Thursday, January 04, 2007
why no good man will ever be president
however, the demoralization of public leadership into a pandering power game at the hands of the demos is perhaps nowhere more evident than in such men because of the stark contrast their ostensibly higher aims offer. when cicero finally was made to knuckle under to the triumvirs, to defend vatinius and to sing the praises of pompey, the fate of rome was never more awfully apparent. there is no doubt that cicero found such men contemptibly dangerous. but his public cooption to their power -- the power of the demagogues -- marked the end of his political career just as surely as it assured the victory of those who would shatter the republic in the pursuit of unfettered imperial power.
john mccain is exposed in vanity fair as a man whose principles have, since 2004, been publicly compromised in exactly that way. locked out of the presidency by the bush political machine and the dominance of the more radical elements of the right which exercize great power in the primaries, mccain has sought to compromise with them -- cashiering his moral authority for a final run at the top.
moderation is the hallmark of moral leadership -- and mccain is no zealot. but compromising on issues like the military commissions act destroys the very heart of what might have made mccain a good man, and make him little more than another pursuer of power.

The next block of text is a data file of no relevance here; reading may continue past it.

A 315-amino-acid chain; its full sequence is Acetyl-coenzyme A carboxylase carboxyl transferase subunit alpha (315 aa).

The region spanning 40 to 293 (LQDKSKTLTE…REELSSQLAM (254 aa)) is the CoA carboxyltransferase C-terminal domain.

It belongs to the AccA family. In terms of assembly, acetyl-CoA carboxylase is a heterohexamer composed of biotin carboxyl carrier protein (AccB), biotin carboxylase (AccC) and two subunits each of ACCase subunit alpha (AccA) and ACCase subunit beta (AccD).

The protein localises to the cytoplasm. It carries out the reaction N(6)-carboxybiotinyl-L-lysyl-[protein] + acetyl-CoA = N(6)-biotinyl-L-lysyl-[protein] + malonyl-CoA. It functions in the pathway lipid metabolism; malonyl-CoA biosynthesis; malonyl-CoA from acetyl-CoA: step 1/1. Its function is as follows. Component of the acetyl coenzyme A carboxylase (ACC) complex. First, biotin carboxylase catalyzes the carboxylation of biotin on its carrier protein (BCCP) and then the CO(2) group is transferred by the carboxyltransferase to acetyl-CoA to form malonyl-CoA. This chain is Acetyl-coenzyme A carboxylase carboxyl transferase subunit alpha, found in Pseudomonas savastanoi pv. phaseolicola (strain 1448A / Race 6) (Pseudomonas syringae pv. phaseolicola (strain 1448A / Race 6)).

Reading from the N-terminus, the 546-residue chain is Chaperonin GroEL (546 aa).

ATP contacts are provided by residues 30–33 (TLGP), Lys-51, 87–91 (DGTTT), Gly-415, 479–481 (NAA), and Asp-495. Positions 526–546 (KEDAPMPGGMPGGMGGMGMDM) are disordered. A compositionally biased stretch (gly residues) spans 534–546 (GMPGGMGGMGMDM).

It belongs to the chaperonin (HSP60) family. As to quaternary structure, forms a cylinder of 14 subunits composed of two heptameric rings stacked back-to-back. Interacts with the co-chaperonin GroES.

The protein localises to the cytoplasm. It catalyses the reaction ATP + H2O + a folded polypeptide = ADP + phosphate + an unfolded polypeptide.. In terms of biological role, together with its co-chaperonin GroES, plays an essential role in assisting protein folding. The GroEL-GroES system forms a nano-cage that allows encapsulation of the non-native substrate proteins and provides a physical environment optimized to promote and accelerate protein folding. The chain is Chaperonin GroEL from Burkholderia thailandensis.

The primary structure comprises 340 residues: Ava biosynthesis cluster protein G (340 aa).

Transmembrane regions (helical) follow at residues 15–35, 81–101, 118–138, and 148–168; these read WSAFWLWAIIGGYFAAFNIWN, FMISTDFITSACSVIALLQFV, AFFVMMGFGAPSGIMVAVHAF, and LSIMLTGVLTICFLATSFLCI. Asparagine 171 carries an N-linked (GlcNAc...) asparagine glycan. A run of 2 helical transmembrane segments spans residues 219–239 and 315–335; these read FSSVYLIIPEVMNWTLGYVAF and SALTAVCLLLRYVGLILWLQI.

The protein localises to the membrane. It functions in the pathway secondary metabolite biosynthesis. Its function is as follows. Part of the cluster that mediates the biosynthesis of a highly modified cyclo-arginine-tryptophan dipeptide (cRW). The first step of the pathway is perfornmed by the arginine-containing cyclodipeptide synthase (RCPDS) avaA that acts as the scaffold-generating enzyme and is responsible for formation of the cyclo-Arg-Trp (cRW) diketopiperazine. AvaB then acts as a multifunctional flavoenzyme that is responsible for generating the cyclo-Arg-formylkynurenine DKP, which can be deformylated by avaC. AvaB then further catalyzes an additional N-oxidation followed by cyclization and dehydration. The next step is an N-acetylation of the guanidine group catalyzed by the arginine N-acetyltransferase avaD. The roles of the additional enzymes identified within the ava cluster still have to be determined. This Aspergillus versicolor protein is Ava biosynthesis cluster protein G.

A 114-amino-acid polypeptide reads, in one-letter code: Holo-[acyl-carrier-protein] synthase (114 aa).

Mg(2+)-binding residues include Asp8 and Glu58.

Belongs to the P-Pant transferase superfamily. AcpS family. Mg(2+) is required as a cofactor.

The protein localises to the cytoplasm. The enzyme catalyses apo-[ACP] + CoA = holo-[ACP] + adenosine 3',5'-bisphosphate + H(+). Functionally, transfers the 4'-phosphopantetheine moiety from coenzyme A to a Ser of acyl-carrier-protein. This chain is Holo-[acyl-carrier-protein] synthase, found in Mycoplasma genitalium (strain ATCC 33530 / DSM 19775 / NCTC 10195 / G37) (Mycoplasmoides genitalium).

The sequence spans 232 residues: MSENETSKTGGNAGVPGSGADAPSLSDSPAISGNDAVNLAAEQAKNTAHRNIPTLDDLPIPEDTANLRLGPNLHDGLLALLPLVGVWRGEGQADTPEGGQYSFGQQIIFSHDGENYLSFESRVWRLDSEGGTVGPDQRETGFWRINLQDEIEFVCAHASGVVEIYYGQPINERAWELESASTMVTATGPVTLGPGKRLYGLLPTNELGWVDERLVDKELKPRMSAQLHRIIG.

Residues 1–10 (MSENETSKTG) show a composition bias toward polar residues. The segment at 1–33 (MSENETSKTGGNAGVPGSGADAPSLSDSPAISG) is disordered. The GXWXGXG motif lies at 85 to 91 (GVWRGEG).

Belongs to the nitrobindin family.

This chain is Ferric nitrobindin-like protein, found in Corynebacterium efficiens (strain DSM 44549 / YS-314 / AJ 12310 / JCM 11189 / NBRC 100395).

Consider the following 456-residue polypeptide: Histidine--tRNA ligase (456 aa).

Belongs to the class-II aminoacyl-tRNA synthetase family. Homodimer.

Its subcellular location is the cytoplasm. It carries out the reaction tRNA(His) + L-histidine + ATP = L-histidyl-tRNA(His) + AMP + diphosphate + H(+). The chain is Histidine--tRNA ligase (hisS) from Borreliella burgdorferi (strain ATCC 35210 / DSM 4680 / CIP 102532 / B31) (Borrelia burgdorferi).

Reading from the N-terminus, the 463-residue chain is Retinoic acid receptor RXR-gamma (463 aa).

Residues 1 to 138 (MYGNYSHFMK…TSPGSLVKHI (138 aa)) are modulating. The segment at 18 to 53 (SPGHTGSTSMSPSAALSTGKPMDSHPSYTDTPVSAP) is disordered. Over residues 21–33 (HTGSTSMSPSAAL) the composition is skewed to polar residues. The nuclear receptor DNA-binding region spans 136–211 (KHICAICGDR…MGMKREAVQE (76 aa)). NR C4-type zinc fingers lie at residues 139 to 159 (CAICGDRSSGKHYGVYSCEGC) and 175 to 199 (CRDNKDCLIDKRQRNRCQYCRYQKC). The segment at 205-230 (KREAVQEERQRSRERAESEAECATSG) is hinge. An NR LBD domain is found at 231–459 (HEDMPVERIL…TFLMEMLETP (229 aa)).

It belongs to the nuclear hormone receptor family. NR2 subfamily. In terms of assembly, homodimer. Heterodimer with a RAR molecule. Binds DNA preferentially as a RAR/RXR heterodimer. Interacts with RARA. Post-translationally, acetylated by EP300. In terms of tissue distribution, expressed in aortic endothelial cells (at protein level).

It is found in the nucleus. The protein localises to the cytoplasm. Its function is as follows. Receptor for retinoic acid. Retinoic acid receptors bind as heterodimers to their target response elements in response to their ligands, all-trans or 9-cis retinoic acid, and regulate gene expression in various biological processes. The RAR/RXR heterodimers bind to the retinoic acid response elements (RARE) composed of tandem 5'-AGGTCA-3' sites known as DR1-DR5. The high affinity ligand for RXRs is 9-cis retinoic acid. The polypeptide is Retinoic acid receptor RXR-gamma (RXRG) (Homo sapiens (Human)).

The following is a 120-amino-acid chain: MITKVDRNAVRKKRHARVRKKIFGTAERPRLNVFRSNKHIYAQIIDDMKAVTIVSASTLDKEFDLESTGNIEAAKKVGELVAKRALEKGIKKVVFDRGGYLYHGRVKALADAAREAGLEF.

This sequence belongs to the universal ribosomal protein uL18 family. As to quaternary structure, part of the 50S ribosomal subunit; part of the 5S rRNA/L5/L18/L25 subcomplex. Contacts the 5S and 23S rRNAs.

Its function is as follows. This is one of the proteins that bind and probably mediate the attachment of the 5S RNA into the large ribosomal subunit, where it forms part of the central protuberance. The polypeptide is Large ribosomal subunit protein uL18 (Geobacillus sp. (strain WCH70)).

it is far from clear that mccain ever was a good man in the terms a common man would use. this is a member of the keating five, after all -- a fact unmentioned in the entire article -- and mccain is clearly as advocate of an american global imperium that puts it in a position where he feels some sort of action taken against iraq was not only valid but inevitable. by his own admission, paralyzed by fear, he cannot comprehend the failure that perhaps unbeknownst to him is already written in stone and has long been. that failure -- the ultimate failure to compromise, as it were, with difficult reality -- has led him to support escalation (or "surging" as it has been euphemized). he is deeply flawed.
so are we all. that he might have been a good man is more or less beyond question. but it is equally beyond question that the politics of empire have destroyed this man -- that his potential is not realized, that the damage is done by the very process of seeking leadership. i wonder if any good man could ever be the leader of this country as it now is.